…by which to test the seriousness of the industry. (Yes, I went to the new Hamlet production at Stratford last week). And this week’s play, acted out to a packed house of industry watchers and market analysts, has been the seduction and vanquishment of the fair Mendeley by all-powerful Elsevier, so rudely forced. Or, if you prefer, the seduction of barbarous Elsevier by maidenly Mendeley. Whatever, here was a deal done for a company with negligible revenues at a price , with earn-outs, of something up to $100 m, according to those ever-present “people familiar with the deal”. And since I have seldom had more requests to explain, here is my take: Mendeley represents the greatest leap forward since Eugene Garfield in representing the worth of a science research article. If it went to Thomson Reuters it would put them back into a game where Elsevier have spent a huge amount, culminating in SciVal, in competitive efforts to diminish them. As in days of yore (who remembers BioMedNet?) the competitive threat potentially posed by Mendeley proved greater than the price misgivings. If it went to Macmillan, who already have an investment in ReadCube, Mendeley’s competitor, it would create another axis of competition which would be unwelcome, given the strides that Macmillan Digital Science made by investing in Altmetric, as well as figstore. Since every article is unique and not a competitor with other articles, the true point of competition in science research publishing now lies in workflow tools which make researchers more productive – and help them to decide what to actually read, and what to reference and visualize. So, continuing my Danish theme, this is a pre-emptive strike, like Nelson destroying the fleet at Copenhagen. Do we know whether Mendeley is the ultimate social tool for tracking who buys and reads what? No, any more than we know whether FaceBook is the player in place for life in social networking. But we do know that more than 2 million active researchers value it immensely, and so it posed a question – and one that for 20 years Elsevier have been adroit in answering.

This begs a few questions. Will Elsevier be able to run it independently enough to re-assure those critics who regard it as more like Caliban than Caesar? And are we being distracted by watching the wrong part of the game with too much intensity? I am a strong supporter of what the Mendeley team have done, but they were let into the marketplace by a chronic publishing failure: the inability of producers to sell to researchers adequately identified PDFs that obeyed agreed industry standards and which would allow a researcher to auto-index his hard disk and find what he had bought. As ever, publishers were complacent about the downstream problems they caused their users. But the real question here is about metadata, and it is a timely reminder of other problems we have never fully solved. When we adopted DOI/Handle technology the publishing community worked, as always, at the lowest common denominator of agreement. The result is a world in which articles are effectively numbered, and CrossRef express that industry cohesion, but we still cannot offer researchers the ability to search consistently over the full range of articles for which they have permissions cleared using their own or even semi-standardized taxonomies. Nature ( has done sterling work in the last month on the future of publishing, but simply illustrates to me how inadquately we tackle the last steps – the ones that lead to collaboration and to each player moving forward to create knowledge stores which reflect the real research needs of their users.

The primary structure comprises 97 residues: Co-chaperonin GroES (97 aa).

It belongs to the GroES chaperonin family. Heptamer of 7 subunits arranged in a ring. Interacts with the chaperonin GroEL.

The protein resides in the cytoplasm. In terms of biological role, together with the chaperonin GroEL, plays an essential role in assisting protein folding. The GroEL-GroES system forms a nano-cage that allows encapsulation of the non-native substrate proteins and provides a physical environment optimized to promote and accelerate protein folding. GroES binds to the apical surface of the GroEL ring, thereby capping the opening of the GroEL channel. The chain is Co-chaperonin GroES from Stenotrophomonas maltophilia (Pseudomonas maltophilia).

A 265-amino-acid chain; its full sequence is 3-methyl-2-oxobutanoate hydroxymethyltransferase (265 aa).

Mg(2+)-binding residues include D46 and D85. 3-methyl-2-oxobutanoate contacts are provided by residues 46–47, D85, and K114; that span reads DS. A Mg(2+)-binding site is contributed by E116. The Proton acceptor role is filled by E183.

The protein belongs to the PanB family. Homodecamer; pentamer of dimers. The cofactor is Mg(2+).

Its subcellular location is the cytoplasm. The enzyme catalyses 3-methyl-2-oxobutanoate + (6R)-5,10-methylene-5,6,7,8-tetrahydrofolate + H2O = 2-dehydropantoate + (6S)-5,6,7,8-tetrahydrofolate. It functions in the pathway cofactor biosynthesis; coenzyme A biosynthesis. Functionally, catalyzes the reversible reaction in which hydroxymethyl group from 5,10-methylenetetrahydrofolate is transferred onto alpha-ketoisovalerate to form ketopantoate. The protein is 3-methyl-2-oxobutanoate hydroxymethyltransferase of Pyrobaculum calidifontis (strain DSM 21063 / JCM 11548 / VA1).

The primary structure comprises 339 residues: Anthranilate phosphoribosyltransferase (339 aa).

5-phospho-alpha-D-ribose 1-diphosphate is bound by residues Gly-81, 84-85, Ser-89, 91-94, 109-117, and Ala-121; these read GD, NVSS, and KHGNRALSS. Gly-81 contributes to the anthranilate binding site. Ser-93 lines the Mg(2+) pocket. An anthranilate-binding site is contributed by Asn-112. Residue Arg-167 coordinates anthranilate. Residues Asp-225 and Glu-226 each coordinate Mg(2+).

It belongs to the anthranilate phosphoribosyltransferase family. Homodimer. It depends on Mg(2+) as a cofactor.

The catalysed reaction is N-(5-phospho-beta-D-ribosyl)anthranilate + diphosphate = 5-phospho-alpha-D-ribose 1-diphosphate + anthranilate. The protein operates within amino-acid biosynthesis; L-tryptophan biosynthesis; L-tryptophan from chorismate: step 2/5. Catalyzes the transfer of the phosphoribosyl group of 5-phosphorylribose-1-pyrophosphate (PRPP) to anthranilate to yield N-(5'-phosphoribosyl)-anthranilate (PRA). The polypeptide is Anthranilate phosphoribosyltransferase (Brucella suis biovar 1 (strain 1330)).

I do not mean to say that publishers do not collaborate. They increasingly do, and recent press coverage of Springer and CAS, or the case study of Wiley’s work with the AGU demonstrate this. I have been involved with the TEMIS work on collaboration and have learnt a lot from it. And publicly industry leaders do point to data-led strategies, which I was interested to hear acknowledged in a talk by Steve Smith (CEO, John Wiley) to the AAP/PSP in February, which I moderated. So I was very interested indeed to spend some time with Jason Markos, Director of Knowledge Management and Planning at Wiley, and get a current view on the enrichment picture. The contrast over the past five years is, to someone used to the sometimes somnolent complacency of publishing, quite startling. Now you can have conversations about content enrichment that do begin to embrace both the narrow/deep and the broad/shallow needs of users. If the capacity now available in publishing – coming it must be said from people who entered from outside and have a real technical grasp of knowledge engineering which was not prefaced by life in linear publishing workflow processes – to think about the need to turn away from content architectures predicated by the structure of the article and towards creating entity stores or “knowledge” stores which allow data items from article databases to be searched in conjunction with data drawn from other sources like evidential data then we may indeed be on the way towards a user-driven networked vision of the future of publishing. Learning how to work with knowledge models as a way of expressing the taxonomic values of all of this shows me that we are on a route march that follows the track that has been obvious for a little while now, and which involves adopting the RDF as a basis, and creating triples to anchor our texts in semantically searchable environments. So our new Knowledge engineers will be able to spin out new service environments for increasingly demanding users, and the publishing game will not peter out with the commoditization of the article…

…I left Wiley the other day full of hope, and I still am. But this context is necessary to see that the Mendeley deal, lovely though it is, remains symptomatic of the need to scratch yesterday’s itch. I suspect that the real struggle, already underway, is to persuade researchers that publishers really can add value to data, and that they really do know how to analyse it, structure it, create smart research tools around it and extract real value from users as a reward for this investment and effort. This will need smart industry suppliers as well, and I have learnt a lot from working with MarkLogic and TEMIS in the past year. And most of all it needs the support of CEOs who see beyond maximizing PDF downloads to the strategic crossroads this part of the industry now faces – and beyond.